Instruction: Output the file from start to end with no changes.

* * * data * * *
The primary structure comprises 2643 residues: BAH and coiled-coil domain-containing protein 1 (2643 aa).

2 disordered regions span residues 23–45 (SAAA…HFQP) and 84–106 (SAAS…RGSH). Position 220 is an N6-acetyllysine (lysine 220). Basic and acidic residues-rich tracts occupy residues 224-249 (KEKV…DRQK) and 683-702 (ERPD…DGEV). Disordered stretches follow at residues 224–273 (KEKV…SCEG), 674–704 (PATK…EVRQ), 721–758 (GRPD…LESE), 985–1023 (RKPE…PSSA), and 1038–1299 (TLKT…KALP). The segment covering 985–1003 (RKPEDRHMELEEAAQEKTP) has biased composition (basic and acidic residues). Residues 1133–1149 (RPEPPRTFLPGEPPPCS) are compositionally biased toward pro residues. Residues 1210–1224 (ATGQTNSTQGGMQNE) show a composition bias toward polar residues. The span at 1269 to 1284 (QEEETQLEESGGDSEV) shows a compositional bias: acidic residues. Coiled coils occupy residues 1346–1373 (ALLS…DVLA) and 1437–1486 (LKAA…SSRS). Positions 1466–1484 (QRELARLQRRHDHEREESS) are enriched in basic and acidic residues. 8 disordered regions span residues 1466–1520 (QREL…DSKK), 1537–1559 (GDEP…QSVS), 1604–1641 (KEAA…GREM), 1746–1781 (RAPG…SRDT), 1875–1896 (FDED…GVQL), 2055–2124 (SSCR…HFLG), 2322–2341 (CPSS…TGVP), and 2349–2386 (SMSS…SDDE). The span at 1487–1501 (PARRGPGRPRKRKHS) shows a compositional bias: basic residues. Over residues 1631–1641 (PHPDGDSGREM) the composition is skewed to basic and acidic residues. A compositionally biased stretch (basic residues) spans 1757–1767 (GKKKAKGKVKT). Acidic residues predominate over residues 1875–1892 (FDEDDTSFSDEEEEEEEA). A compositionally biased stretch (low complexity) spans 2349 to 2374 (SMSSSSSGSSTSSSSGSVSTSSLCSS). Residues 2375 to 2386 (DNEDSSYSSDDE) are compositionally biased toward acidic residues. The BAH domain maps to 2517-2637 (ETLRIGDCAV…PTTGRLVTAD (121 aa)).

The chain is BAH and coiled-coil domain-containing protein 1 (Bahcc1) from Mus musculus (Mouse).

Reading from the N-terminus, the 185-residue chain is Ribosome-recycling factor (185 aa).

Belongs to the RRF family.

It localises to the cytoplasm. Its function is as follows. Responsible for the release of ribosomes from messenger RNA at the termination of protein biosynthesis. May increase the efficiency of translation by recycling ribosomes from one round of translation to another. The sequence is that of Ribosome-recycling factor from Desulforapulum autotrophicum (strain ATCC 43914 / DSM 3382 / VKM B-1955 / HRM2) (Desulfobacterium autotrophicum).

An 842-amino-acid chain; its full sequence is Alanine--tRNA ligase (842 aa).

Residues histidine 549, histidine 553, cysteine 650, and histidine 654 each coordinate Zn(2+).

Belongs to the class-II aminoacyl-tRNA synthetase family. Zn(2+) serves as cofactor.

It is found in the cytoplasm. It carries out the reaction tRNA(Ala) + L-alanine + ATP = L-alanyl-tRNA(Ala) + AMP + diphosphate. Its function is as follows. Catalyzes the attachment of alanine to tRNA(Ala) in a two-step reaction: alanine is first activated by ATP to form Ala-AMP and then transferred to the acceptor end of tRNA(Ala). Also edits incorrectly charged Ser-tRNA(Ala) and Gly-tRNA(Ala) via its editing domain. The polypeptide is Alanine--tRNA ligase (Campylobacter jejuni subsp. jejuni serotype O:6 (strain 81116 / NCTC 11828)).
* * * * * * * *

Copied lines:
The primary structure comprises 2643 residues: BAH and coiled-coil domain-containing protein 1 (2643 aa).

2 disordered regions span residues 23–45 (SAAA…HFQP) and 84–106 (SAAS…RGSH). Position 220 is an N6-acetyllysine (lysine 220). Basic and acidic residues-rich tracts occupy residues 224-249 (KEKV…DRQK) and 683-702 (ERPD…DGEV). Disordered stretches follow at residues 224–273 (KEKV…SCEG), 674–704 (PATK…EVRQ), 721–758 (GRPD…LESE), 985–1023 (RKPE…PSSA), and 1038–1299 (TLKT…KALP). The segment covering 985–1003 (RKPEDRHMELEEAAQEKTP) has biased composition (basic and acidic residues). Residues 1133–1149 (RPEPPRTFLPGEPPPCS) are compositionally biased toward pro residues. Residues 1210–1224 (ATGQTNSTQGGMQNE) show a composition bias toward polar residues. The span at 1269 to 1284 (QEEETQLEESGGDSEV) shows a compositional bias: acidic residues. Coiled coils occupy residues 1346–1373 (ALLS…DVLA) and 1437–1486 (LKAA…SSRS). Positions 1466–1484 (QRELARLQRRHDHEREESS) are enriched in basic and acidic residues. 8 disordered regions span residues 1466–1520 (QREL…DSKK), 1537–1559 (GDEP…QSVS), 1604–1641 (KEAA…GREM), 1746–1781 (RAPG…SRDT), 1875–1896 (FDED…GVQL), 2055–2124 (SSCR…HFLG), 2322–2341 (CPSS…TGVP), and 2349–2386 (SMSS…SDDE). The span at 1487–1501 (PARRGPGRPRKRKHS) shows a compositional bias: basic residues. Over residues 1631–1641 (PHPDGDSGREM) the composition is skewed to basic and acidic residues. A compositionally biased stretch (basic residues) spans 1757–1767 (GKKKAKGKVKT). Acidic residues predominate over residues 1875–1892 (FDEDDTSFSDEEEEEEEA). A compositionally biased stretch (low complexity) spans 2349 to 2374 (SMSSSSSGSSTSSSSGSVSTSSLCSS). Residues 2375 to 2386 (DNEDSSYSSDDE) are compositionally biased toward acidic residues. The BAH domain maps to 2517-2637 (ETLRIGDCAV…PTTGRLVTAD (121 aa)).

The chain is BAH and coiled-coil domain-containing protein 1 (Bahcc1) from Mus musculus (Mouse).

Reading from the N-terminus, the 185-residue chain is Ribosome-recycling factor (185 aa).

Belongs to the RRF family.

It localises to the cytoplasm. Its function is as follows. Responsible for the release of ribosomes from messenger RNA at the termination of protein biosynthesis. May increase the efficiency of translation by recycling ribosomes from one round of translation to another. The sequence is that of Ribosome-recycling factor from Desulforapulum autotrophicum (strain ATCC 43914 / DSM 3382 / VKM B-1955 / HRM2) (Desulfobacterium autotrophicum).

An 842-amino-acid chain; its full sequence is Alanine--tRNA ligase (842 aa).

Residues histidine 549, histidine 553, cysteine 650, and histidine 654 each coordinate Zn(2+).

Belongs to the class-II aminoacyl-tRNA synthetase family. Zn(2+) serves as cofactor.

It is found in the cytoplasm. It carries out the reaction tRNA(Ala) + L-alanine + ATP = L-alanyl-tRNA(Ala) + AMP + diphosphate. Its function is as follows. Catalyzes the attachment of alanine to tRNA(Ala) in a two-step reaction: alanine is first activated by ATP to form Ala-AMP and then transferred to the acceptor end of tRNA(Ala). Also edits incorrectly charged Ser-tRNA(Ala) and Gly-tRNA(Ala) via its editing domain. The polypeptide is Alanine--tRNA ligase (Campylobacter jejuni subsp. jejuni serotype O:6 (strain 81116 / NCTC 11828)).